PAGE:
Ours is a very
small organization attempting to do a rather large job.
Anyone who can do it better is welcome to do so, or to join
with us in this good cause. See below, for example, how you
may become a guest contributor of articles or exhibits.
The focus of the Radio Control Hall of
Museum is on the radio control itself – not the wonderful
airplanes, cars, and other vehicles which employ it (and
are very well covered by other museums and sites).
HALLS OF FAME
Other Halls of
Fame and Museums exist which are better than this one. For
example, the AMA Museum is professionally managed and run
by an outstanding organization. But as excellent as it is,
the AMA cannot be expected to cover each narrow subdivision
of its domain to the degree that a specialized organization
As another example, the Rock & Roll Hall of Fame is
also in Cleveland and is by far the best in its field.
Nevertheless, this has not stopped the emergence of
independent, specialized halls of fame including halls of
fame for heavy metal, soul, R&B, country, rap, blues
and so on.
For now, the
emphasis of this site will be on American RC. This may
change as our collection of systems from other countries
continues to grow. Many great radio control systems have
come from other countries. However, when it comes to the
formative history of radio control, the US
the focus, even if the museum and its organizers did not
happen to be based here.
The development and initial history of radio control
occurred overwhelmingly in this country just as certainly
as more recent history has been dominated by other
countries. U.S. radio control was so pre-eminent that –
even as late as the 1965 Internationals in Sweden, 77% of
all contestants from around the world flew US equipment.
Even the leading Japanese competitor, who owned a Japanese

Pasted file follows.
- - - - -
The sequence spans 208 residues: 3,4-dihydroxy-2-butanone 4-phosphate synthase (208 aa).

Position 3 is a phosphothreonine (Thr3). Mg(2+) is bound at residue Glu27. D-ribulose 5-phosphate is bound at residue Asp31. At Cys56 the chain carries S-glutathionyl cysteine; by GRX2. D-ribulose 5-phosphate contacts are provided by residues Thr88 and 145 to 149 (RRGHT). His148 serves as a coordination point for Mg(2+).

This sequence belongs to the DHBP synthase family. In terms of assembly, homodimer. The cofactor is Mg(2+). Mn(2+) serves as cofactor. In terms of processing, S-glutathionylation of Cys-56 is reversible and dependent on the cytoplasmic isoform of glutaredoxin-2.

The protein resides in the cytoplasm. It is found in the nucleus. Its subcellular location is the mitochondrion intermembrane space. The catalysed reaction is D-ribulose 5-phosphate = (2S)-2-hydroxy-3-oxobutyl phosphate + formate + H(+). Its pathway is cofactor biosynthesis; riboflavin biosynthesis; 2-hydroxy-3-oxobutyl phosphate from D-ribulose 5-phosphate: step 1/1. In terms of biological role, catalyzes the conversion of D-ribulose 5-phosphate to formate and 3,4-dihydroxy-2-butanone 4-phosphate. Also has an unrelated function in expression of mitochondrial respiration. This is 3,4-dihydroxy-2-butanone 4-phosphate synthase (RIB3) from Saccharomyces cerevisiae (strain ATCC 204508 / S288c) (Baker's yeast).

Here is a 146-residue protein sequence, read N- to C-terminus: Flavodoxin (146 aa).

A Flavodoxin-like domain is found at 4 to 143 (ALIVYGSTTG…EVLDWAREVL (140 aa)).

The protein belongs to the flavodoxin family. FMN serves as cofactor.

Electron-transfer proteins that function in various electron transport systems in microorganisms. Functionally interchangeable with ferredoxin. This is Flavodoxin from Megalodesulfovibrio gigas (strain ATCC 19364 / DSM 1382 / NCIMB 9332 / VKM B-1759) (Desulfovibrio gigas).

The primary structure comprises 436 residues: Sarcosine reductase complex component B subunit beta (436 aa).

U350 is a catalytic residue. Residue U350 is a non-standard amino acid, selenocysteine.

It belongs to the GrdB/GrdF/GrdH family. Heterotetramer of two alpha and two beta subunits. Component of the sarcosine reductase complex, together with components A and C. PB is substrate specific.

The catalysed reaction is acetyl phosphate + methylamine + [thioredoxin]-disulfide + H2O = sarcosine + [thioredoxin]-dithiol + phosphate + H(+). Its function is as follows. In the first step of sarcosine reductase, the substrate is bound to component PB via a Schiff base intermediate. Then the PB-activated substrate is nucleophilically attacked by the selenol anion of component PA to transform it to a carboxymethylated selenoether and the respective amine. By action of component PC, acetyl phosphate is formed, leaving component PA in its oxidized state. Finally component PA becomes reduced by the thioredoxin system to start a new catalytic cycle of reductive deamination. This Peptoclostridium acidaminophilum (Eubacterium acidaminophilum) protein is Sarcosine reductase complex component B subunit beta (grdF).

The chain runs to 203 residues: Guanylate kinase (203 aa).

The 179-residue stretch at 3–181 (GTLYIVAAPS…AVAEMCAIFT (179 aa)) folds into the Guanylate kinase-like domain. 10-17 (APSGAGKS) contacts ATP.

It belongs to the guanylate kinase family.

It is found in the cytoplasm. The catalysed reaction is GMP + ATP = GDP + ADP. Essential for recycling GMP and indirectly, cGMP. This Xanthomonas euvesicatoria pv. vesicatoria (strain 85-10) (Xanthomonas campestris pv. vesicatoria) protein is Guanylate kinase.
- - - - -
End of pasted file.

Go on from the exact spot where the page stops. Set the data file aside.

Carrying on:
RC company, used a US radio!
Initially, only American manufacturers/systems will be
presented. What constitutes “American” is subjective or
uncertain in some cases. For example, Aristo-Craft is
included despite the large percentage of its equipment made
in Japan. This was done because Aristo-Craft was a U.S.
company which heavily marketed and sold products in the
U.S. and actually manufactured some of its radio control
systems in the U.S. (in addition to Japan and other
Once such facts are known, the basis for including
companies like Aristo-Craft is obvious. In a few other
cases its not obvious at all. What is a pure British line
like E.D. doing here? Can you guess?
For now, the
story will be told from this perspective since this
particular field of radio control is most familiar to us
and was so instrumental in early development efforts.
Nevertheless, the evolution of high quality reliable
control has been no less important in other sectors such as
model cars, model boats, military drones and myriad other
This site may expand into these other areas in the future.
Our “museum” is
just our private collection of equipment and other
artifacts, together with our “encyclopedia” of radio
control, this website, and other books, literature and
The collection (over 1600 transmitters and many more
receivers and actuators) has grown to where it may now be
the largest in the world. The encyclopedia has a chapter
for each manufacturer, even many obscure ones, containing a
chronology of advertisements, product reviews, schematics,
historic photos and other documentation. Each page is
laminated to reduce further deterioration. While clearly an
amateur production, the encyclopedia is a very useful
reference which now comprises over 40 volumes totaling more
than fourteen feet wide.
Although private, the museum is “open” to interested
parties by special arrangement. By means of this website we
are making the museum available to people around the world
without having to travel to Cleveland. Over time we hope to
show more of the museum on this site.
See our Contact Us page for
See our Website News page for the
latest updates to RCHallofFame.org